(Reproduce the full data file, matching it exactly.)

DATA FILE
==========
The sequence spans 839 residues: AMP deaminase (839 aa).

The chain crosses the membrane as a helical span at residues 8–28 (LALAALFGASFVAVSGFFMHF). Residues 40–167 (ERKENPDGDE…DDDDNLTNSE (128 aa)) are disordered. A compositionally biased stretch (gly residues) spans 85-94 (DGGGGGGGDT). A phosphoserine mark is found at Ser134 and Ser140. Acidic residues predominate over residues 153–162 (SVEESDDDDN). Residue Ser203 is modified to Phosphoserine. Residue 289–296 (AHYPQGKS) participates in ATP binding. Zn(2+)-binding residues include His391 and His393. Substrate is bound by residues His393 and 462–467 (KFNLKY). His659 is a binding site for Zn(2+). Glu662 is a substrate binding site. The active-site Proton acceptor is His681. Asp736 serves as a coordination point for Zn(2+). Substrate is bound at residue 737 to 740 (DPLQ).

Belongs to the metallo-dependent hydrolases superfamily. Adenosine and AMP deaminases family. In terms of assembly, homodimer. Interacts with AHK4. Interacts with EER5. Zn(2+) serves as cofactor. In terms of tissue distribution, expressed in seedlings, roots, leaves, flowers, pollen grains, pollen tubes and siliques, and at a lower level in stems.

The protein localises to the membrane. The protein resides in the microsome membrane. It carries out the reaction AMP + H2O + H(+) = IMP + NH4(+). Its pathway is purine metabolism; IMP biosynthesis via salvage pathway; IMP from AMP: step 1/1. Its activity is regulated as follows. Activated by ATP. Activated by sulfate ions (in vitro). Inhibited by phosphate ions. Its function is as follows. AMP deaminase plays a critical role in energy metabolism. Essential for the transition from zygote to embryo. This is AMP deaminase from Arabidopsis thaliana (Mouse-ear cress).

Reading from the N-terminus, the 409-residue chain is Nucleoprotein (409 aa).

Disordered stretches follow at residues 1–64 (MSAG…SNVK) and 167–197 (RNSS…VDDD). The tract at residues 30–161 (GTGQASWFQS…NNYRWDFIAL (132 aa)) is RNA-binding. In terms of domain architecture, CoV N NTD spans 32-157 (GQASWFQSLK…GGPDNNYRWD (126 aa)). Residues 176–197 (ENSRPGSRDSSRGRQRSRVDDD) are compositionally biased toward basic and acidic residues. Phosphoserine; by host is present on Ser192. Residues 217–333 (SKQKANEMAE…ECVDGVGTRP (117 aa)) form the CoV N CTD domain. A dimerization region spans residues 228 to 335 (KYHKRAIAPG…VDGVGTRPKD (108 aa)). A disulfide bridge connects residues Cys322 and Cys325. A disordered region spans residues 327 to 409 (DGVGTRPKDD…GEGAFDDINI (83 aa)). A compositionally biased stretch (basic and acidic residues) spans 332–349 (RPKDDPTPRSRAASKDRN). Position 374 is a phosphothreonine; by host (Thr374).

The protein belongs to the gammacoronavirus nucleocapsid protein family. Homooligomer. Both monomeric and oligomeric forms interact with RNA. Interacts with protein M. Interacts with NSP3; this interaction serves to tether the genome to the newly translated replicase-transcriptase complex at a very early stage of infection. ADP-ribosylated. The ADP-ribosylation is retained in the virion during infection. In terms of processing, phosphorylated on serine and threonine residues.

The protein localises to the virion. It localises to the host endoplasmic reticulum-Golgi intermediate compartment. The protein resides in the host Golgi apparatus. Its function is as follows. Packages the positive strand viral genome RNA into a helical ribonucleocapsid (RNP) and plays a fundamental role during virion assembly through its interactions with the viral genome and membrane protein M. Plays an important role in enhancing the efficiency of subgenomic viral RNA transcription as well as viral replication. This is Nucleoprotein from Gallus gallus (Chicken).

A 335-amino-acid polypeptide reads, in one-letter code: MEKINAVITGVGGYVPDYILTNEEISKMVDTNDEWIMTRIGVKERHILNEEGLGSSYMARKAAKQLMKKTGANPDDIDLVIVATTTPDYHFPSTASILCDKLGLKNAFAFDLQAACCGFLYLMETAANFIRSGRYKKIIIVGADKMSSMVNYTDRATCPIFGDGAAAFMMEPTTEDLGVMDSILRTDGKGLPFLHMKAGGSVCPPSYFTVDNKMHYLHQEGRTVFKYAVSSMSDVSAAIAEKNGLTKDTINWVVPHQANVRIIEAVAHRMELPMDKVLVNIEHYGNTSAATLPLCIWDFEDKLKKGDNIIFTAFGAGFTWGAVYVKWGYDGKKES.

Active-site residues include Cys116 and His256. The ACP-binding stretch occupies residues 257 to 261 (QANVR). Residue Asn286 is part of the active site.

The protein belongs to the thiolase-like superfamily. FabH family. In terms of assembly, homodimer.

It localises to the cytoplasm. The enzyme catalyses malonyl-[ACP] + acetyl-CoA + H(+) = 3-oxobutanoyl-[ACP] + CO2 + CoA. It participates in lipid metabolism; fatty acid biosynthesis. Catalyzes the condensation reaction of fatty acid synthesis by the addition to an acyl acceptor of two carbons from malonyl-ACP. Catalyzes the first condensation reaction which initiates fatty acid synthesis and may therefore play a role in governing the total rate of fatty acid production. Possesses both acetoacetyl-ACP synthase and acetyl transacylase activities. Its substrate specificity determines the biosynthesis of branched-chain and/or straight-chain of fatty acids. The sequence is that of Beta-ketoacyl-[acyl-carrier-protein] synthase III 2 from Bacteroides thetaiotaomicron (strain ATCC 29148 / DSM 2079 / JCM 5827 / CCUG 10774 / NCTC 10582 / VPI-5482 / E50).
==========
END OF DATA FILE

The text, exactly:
The sequence spans 839 residues: AMP deaminase (839 aa).

The chain crosses the membrane as a helical span at residues 8–28 (LALAALFGASFVAVSGFFMHF). Residues 40–167 (ERKENPDGDE…DDDDNLTNSE (128 aa)) are disordered. A compositionally biased stretch (gly residues) spans 85-94 (DGGGGGGGDT). A phosphoserine mark is found at Ser134 and Ser140. Acidic residues predominate over residues 153–162 (SVEESDDDDN). Residue Ser203 is modified to Phosphoserine. Residue 289–296 (AHYPQGKS) participates in ATP binding. Zn(2+)-binding residues include His391 and His393. Substrate is bound by residues His393 and 462–467 (KFNLKY). His659 is a binding site for Zn(2+). Glu662 is a substrate binding site. The active-site Proton acceptor is His681. Asp736 serves as a coordination point for Zn(2+). Substrate is bound at residue 737 to 740 (DPLQ).

Belongs to the metallo-dependent hydrolases superfamily. Adenosine and AMP deaminases family. In terms of assembly, homodimer. Interacts with AHK4. Interacts with EER5. Zn(2+) serves as cofactor. In terms of tissue distribution, expressed in seedlings, roots, leaves, flowers, pollen grains, pollen tubes and siliques, and at a lower level in stems.

The protein localises to the membrane. The protein resides in the microsome membrane. It carries out the reaction AMP + H2O + H(+) = IMP + NH4(+). Its pathway is purine metabolism; IMP biosynthesis via salvage pathway; IMP from AMP: step 1/1. Its activity is regulated as follows. Activated by ATP. Activated by sulfate ions (in vitro). Inhibited by phosphate ions. Its function is as follows. AMP deaminase plays a critical role in energy metabolism. Essential for the transition from zygote to embryo. This is AMP deaminase from Arabidopsis thaliana (Mouse-ear cress).

Reading from the N-terminus, the 409-residue chain is Nucleoprotein (409 aa).

Disordered stretches follow at residues 1–64 (MSAG…SNVK) and 167–197 (RNSS…VDDD). The tract at residues 30–161 (GTGQASWFQS…NNYRWDFIAL (132 aa)) is RNA-binding. In terms of domain architecture, CoV N NTD spans 32-157 (GQASWFQSLK…GGPDNNYRWD (126 aa)). Residues 176–197 (ENSRPGSRDSSRGRQRSRVDDD) are compositionally biased toward basic and acidic residues. Phosphoserine; by host is present on Ser192. Residues 217–333 (SKQKANEMAE…ECVDGVGTRP (117 aa)) form the CoV N CTD domain. A dimerization region spans residues 228 to 335 (KYHKRAIAPG…VDGVGTRPKD (108 aa)). A disulfide bridge connects residues Cys322 and Cys325. A disordered region spans residues 327 to 409 (DGVGTRPKDD…GEGAFDDINI (83 aa)). A compositionally biased stretch (basic and acidic residues) spans 332–349 (RPKDDPTPRSRAASKDRN). Position 374 is a phosphothreonine; by host (Thr374).

The protein belongs to the gammacoronavirus nucleocapsid protein family. Homooligomer. Both monomeric and oligomeric forms interact with RNA. Interacts with protein M. Interacts with NSP3; this interaction serves to tether the genome to the newly translated replicase-transcriptase complex at a very early stage of infection. ADP-ribosylated. The ADP-ribosylation is retained in the virion during infection. In terms of processing, phosphorylated on serine and threonine residues.

The protein localises to the virion. It localises to the host endoplasmic reticulum-Golgi intermediate compartment. The protein resides in the host Golgi apparatus. Its function is as follows. Packages the positive strand viral genome RNA into a helical ribonucleocapsid (RNP) and plays a fundamental role during virion assembly through its interactions with the viral genome and membrane protein M. Plays an important role in enhancing the efficiency of subgenomic viral RNA transcription as well as viral replication. This is Nucleoprotein from Gallus gallus (Chicken).

A 335-amino-acid polypeptide reads, in one-letter code: MEKINAVITGVGGYVPDYILTNEEISKMVDTNDEWIMTRIGVKERHILNEEGLGSSYMARKAAKQLMKKTGANPDDIDLVIVATTTPDYHFPSTASILCDKLGLKNAFAFDLQAACCGFLYLMETAANFIRSGRYKKIIIVGADKMSSMVNYTDRATCPIFGDGAAAFMMEPTTEDLGVMDSILRTDGKGLPFLHMKAGGSVCPPSYFTVDNKMHYLHQEGRTVFKYAVSSMSDVSAAIAEKNGLTKDTINWVVPHQANVRIIEAVAHRMELPMDKVLVNIEHYGNTSAATLPLCIWDFEDKLKKGDNIIFTAFGAGFTWGAVYVKWGYDGKKES.

Active-site residues include Cys116 and His256. The ACP-binding stretch occupies residues 257 to 261 (QANVR). Residue Asn286 is part of the active site.

The protein belongs to the thiolase-like superfamily. FabH family. In terms of assembly, homodimer.

It localises to the cytoplasm. The enzyme catalyses malonyl-[ACP] + acetyl-CoA + H(+) = 3-oxobutanoyl-[ACP] + CO2 + CoA. It participates in lipid metabolism; fatty acid biosynthesis. Catalyzes the condensation reaction of fatty acid synthesis by the addition to an acyl acceptor of two carbons from malonyl-ACP. Catalyzes the first condensation reaction which initiates fatty acid synthesis and may therefore play a role in governing the total rate of fatty acid production. Possesses both acetoacetyl-ACP synthase and acetyl transacylase activities. Its substrate specificity determines the biosynthesis of branched-chain and/or straight-chain of fatty acids. The sequence is that of Beta-ketoacyl-[acyl-carrier-protein] synthase III 2 from Bacteroides thetaiotaomicron (strain ATCC 29148 / DSM 2079 / JCM 5827 / CCUG 10774 / NCTC 10582 / VPI-5482 / E50).